National Guard troops were summoned before daybreak Wednesday to help evacuate a 20-unit trailer park near Elma in the Schoeweiler Tracts area, threatened by the flooding Chehalis River, said Aberdeen police Detective George J. Kelly, a spokesman at the Grays Harbor County emergency command center.

Floods continue to plague Northwest | Top Stories | KING5.com | News for Seattle, Washington

thames barrier

The Thames Barrier will be closed at 8pm to protect against the tidal surge

Police and fire services were last night preparing to evacuate thousands of homes. Householders were stocking up on sandbags and emergency provisions.

Tidal wave heading for Englands east coast poses extreme danger to life | the Daily Mail

The Flood of Mexico 2007

Floods in Mexico Strand Thousands

One million people affected by Mexican Flood…

(AP) A man rescues a parrot and two dogs from floodwaters in Tabasco, Mexico, Thursday, Nov. 1, 2007. A…
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(AP) People evacuate a flooded area in Villahermosa, Mexico, Thursday, Nov. 1, 2007. A week of heavy…
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(AP) People evacuate a flooded area in Tabasco, Mexico, Thursday, Nov. 1, 2007. A week of heavy rains…
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TS NOEL KILLS AT LEAST 90+ IN CARIBBEAN…

Buffets South Florida…

ADVISORY…

SATELLITE…

COMPUTER MODELS…

Rising Seas Threaten 21 Mega-Cities
Cities around the world are facing the danger of rising seas and other disasters related to climate change.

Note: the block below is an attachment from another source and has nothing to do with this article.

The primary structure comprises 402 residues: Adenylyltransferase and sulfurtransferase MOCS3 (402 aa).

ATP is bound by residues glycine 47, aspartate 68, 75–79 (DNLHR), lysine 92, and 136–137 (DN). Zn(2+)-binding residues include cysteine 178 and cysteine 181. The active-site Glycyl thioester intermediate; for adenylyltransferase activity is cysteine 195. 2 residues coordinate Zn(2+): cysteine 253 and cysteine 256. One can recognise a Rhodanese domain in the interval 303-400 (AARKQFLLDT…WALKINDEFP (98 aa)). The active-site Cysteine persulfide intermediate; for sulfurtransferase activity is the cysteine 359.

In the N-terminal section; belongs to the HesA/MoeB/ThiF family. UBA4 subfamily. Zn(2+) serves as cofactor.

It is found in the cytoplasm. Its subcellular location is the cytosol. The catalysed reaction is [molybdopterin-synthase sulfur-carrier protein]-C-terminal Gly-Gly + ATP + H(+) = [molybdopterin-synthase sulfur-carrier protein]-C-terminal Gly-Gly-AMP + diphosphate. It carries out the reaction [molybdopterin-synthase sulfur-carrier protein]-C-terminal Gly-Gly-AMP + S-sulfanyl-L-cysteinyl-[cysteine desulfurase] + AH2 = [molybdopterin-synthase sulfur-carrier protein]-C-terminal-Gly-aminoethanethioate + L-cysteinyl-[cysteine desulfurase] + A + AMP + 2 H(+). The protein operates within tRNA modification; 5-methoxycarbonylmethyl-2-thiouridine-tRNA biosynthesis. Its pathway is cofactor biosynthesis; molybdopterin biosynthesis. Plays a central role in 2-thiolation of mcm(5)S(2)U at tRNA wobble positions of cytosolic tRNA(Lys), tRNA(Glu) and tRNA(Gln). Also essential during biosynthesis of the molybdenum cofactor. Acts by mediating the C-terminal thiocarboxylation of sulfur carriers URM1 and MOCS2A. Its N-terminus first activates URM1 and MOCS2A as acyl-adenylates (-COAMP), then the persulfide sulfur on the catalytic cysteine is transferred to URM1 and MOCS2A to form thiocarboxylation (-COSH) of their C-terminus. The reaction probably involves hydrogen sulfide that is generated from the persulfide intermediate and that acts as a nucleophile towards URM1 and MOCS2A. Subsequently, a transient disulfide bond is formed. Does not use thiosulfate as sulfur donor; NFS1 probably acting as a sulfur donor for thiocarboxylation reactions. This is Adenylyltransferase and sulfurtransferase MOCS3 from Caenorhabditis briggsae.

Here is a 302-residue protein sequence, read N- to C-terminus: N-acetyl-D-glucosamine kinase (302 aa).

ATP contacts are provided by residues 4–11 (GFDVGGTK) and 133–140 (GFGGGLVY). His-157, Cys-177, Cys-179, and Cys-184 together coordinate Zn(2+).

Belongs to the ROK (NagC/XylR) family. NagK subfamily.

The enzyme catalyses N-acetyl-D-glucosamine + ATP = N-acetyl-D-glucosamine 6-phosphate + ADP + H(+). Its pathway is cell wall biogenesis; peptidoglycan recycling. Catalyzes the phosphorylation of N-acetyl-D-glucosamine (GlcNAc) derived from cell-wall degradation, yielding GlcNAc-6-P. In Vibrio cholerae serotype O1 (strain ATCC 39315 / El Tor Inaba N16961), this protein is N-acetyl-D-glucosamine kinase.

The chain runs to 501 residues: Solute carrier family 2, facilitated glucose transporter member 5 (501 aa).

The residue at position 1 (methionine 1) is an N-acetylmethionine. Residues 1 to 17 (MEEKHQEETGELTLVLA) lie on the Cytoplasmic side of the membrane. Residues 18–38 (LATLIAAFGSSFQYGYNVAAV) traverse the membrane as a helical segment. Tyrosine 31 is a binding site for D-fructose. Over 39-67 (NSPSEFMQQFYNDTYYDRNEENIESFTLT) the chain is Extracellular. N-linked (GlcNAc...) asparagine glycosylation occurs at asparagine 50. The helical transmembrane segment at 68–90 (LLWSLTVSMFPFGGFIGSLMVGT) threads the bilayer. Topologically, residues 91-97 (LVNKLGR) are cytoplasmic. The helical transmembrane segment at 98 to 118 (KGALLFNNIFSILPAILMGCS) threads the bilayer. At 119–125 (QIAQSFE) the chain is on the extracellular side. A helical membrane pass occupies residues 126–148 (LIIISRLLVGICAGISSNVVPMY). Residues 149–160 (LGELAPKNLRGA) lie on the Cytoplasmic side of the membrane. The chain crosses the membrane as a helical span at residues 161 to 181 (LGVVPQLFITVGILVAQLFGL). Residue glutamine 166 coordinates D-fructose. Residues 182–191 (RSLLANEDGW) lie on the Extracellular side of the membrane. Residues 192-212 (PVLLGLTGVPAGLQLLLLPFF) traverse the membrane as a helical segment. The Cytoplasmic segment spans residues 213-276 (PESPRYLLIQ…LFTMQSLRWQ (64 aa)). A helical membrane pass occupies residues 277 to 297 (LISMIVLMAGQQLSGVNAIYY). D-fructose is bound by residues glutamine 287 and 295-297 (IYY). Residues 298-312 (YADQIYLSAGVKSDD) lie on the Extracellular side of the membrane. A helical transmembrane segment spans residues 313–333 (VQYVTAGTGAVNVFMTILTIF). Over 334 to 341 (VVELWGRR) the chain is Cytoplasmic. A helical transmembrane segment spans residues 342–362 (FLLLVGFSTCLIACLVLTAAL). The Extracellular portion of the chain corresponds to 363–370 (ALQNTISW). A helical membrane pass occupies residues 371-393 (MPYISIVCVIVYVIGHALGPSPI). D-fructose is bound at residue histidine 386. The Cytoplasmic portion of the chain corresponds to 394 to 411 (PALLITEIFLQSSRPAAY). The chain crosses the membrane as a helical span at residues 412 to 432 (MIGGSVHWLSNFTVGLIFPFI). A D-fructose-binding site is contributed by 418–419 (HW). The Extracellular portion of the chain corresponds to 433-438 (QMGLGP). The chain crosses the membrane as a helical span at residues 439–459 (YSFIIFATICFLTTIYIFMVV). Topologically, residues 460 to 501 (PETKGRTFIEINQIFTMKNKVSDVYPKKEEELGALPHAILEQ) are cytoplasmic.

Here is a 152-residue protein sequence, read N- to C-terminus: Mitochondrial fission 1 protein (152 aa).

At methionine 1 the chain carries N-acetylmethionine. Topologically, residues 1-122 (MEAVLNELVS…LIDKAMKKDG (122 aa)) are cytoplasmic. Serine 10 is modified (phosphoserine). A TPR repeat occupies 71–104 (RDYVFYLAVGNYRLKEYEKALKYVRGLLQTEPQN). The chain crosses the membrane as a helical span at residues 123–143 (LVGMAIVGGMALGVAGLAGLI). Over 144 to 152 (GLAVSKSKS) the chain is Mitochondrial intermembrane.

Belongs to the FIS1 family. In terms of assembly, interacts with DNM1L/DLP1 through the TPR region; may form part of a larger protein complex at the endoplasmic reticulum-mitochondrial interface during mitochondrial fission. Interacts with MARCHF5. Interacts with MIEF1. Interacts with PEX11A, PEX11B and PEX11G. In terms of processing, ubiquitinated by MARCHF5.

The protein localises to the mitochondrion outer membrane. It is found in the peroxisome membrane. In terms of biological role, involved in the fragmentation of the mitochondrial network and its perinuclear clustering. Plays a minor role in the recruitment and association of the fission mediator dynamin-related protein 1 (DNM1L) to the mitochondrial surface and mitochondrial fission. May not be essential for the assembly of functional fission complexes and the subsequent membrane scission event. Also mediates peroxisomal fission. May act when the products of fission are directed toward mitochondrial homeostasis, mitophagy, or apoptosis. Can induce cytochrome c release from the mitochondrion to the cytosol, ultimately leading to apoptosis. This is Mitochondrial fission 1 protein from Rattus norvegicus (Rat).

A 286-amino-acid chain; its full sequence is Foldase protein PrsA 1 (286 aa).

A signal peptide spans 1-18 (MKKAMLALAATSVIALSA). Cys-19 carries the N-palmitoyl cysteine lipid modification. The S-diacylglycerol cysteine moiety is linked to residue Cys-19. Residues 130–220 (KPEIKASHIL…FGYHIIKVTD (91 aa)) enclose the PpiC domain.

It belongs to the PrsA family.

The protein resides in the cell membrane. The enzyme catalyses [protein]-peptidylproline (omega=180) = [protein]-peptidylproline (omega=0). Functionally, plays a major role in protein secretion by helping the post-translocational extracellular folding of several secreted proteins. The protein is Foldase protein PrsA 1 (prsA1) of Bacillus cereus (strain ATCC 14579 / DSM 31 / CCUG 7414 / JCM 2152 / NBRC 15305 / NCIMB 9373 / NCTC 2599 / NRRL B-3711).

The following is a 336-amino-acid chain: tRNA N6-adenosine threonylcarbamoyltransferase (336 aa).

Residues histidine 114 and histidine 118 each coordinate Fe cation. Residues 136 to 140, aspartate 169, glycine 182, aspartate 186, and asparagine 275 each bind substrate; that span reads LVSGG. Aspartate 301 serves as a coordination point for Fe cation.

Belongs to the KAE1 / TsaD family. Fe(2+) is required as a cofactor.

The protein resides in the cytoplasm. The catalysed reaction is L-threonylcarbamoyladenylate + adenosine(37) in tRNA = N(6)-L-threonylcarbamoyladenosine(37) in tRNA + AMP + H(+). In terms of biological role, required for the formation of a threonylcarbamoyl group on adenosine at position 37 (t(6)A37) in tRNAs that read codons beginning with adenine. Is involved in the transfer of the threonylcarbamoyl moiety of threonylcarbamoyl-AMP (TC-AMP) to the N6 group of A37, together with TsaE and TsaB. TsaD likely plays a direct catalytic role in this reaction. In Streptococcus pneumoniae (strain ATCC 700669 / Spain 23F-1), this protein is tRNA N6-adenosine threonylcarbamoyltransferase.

Of the 33 cities predicted to have at least 8 million people by 2015, at least 21 are highly vulnerable, says the Worldwatch Institute.

They include Dhaka in Bangladesh; Buenos Aires, Rio de Janeiro; Shanghai and Tianjin in China; Alexandria and Cairo in Egypt; Mumbai and Kolkata in India; Jakarta in Indonesia; Tokyo and Osaka-Kobe in Japan; Lagos in Nigeria; Karachi in Pakistan; Bangkok in Thailand, and New York and Los Angeles in the United States, according to studies by the United Nations and others.

More than one-tenth of the worlds population, or 643 million people, live in low-lying areas at risk from climate change, say U.S. and European experts. Most imperiled, in descending order, are China, India, Bangladesh, Vietnam, Indonesia, Japan, Egypt, the U.S., Thailand and the Philippines.

Web Urbanist » Underwater Urban Archeology: 7 Submerged Wonders of the World
Underwater Urban Archeology: 7 Submerged Wonders of the World

A wealth of human history lies submerged in ancient cities at the bottoms of lakes, seas and oceans of the world. Some of these were sent into the water via earthquakes, tsunamis or other disasters thousands of years ago. Many have just recently been rediscovered, by accident or through emergent technological innovations. Some have even caused scientists to question the history of human civilization.

Alexandria, Egypt: Off the shores of Alexandria, the city of Alexander the Great, lie what are believed to be the ruins of the royal quarters of Cleopatra. It is believed that earthquakes over 1,500 years ago were responsible for casting this into the sea, along with artifacts, statues and other parts of Cleopatra’s palace. The city of Alexandria even plans to offer underwater tours of this wonder.